Ipswich City Council: Save Our Recycling Program

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On 18 April 2018, Ipswich City Council announced that they would no longer be recycling waste as they say recycling has become too expensive since China stopped taking our waste.

That Ipswich City Council cannot afford an extra couple of million dollars per year whilst its Councillors rake in some of the highest salaries in the country is wrong.

That Ipswich City Council considers the short-term cost of recycling the waste to be less than the long term cost of environmental degradation, massive mega-dumps, and diminishing resources is wrong.

That Ipswich, Queensland and Australia, think it's reasonable to rely on other countries to manage our waste is wrong (and weird).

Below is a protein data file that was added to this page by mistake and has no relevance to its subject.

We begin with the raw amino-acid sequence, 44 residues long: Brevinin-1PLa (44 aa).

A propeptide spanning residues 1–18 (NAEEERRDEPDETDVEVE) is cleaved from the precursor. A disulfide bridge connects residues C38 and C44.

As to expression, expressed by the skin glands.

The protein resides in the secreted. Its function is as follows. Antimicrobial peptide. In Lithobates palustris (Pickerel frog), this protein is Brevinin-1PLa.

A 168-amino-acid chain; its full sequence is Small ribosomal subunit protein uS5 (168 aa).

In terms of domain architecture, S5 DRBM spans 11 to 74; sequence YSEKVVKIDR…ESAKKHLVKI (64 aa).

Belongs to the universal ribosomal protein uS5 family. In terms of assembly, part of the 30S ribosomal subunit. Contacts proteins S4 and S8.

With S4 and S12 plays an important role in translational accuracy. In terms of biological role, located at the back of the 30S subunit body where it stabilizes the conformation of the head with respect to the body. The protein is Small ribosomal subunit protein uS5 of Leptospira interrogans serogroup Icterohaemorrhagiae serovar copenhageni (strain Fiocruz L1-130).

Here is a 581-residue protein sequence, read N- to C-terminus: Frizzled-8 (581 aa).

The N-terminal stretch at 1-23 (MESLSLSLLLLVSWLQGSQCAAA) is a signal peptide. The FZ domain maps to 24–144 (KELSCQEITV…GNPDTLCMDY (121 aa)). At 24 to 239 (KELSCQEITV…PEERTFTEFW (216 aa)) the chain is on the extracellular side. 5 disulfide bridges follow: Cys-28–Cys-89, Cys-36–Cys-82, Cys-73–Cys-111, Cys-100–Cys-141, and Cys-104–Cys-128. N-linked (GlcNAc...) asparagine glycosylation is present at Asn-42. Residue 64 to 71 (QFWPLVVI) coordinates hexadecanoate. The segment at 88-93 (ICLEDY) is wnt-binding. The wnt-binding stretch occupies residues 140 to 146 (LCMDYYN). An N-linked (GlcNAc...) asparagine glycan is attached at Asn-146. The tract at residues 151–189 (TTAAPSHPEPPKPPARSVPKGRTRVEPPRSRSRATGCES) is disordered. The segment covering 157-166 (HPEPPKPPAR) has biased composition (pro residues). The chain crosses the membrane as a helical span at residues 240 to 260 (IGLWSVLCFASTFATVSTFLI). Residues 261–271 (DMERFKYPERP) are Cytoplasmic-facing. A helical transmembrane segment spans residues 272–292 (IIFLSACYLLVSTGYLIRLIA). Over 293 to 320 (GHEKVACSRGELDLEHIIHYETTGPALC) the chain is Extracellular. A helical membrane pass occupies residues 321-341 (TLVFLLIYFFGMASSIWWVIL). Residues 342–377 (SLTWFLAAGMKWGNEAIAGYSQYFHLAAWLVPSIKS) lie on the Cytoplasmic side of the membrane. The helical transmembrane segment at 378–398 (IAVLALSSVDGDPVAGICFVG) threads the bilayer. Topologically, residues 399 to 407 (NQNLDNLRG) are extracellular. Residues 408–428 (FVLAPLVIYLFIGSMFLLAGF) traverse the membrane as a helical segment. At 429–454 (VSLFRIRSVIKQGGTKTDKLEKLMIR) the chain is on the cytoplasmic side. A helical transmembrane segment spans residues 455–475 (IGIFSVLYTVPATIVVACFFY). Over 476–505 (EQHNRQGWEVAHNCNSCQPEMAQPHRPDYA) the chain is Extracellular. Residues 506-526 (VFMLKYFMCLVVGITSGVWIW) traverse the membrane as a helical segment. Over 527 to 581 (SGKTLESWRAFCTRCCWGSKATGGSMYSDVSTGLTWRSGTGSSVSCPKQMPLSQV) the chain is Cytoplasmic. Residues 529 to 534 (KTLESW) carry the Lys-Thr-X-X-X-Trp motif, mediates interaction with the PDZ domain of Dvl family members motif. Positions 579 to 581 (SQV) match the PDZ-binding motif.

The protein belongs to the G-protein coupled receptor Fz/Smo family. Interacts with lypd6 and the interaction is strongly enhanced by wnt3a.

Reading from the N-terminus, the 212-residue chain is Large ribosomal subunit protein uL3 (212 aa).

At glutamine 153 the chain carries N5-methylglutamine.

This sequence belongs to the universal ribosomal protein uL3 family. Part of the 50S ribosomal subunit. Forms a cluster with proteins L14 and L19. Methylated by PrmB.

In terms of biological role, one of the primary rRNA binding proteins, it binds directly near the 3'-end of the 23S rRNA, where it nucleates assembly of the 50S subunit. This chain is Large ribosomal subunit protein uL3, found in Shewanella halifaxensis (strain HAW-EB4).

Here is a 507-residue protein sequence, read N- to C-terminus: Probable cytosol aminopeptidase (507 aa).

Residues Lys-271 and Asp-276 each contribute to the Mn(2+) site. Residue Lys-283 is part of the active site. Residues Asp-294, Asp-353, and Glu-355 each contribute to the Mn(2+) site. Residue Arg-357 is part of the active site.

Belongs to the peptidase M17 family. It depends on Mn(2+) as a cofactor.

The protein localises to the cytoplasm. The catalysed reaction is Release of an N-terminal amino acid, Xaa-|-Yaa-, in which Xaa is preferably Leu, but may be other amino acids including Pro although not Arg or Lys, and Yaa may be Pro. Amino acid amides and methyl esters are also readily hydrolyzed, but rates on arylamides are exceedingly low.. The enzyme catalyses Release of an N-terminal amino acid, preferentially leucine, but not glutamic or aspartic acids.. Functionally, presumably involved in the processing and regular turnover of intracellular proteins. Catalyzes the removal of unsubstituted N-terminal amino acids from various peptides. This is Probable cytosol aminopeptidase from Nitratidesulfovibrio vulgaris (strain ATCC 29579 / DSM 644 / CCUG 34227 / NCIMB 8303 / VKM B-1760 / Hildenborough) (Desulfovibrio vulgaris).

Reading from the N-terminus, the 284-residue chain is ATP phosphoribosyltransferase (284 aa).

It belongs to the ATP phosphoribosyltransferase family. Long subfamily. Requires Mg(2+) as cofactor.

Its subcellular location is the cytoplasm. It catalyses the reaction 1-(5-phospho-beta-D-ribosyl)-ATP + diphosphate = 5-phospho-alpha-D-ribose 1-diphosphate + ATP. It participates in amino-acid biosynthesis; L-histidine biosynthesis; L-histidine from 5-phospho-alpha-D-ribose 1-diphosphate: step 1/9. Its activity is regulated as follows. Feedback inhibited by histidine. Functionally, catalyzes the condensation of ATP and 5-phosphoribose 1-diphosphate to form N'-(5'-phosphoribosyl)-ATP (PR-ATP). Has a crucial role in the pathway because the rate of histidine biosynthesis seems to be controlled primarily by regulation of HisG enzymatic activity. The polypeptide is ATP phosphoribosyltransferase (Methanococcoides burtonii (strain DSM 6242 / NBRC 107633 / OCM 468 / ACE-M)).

The global economy is changing as people realise that excessive consumption and discarding waste is economically, socially and environmentally harmful. New economies and industries, built around smarter and more efficient resource use, by-products and recycling are growing.

The Ipswich area - with a rapidly growing population - access to skilled labour, transport networks, manufacturing and innovative, knowledge-based industries, is well suited to benefit from this economic shift.

In 2017, the Palaszczuk Government entered into a Memorandum of Understanding to support Ipswich City Council become one of the most sustainable local government areas in the world. They should be supporting the growth of green jobs, and of a more sustainable Queensland, but on 18 April 2018, when Ipswich made its announcement, the Palaszczuk Government just blamed everyone else. (Everyone that is except the companies' whose goods come packaged in this plastic, glass, metal or cardboard, which, as the biggest part of the problem, should also be part of the solution).

Ipswich City Council can reverse this decision.

The Palaszczuk Government can support Ipswich and other Queensland local government areas to become leaders in waste reduction, reuse, and recycling, and make Queensland a strong, green economy that benefits from global economic shifts.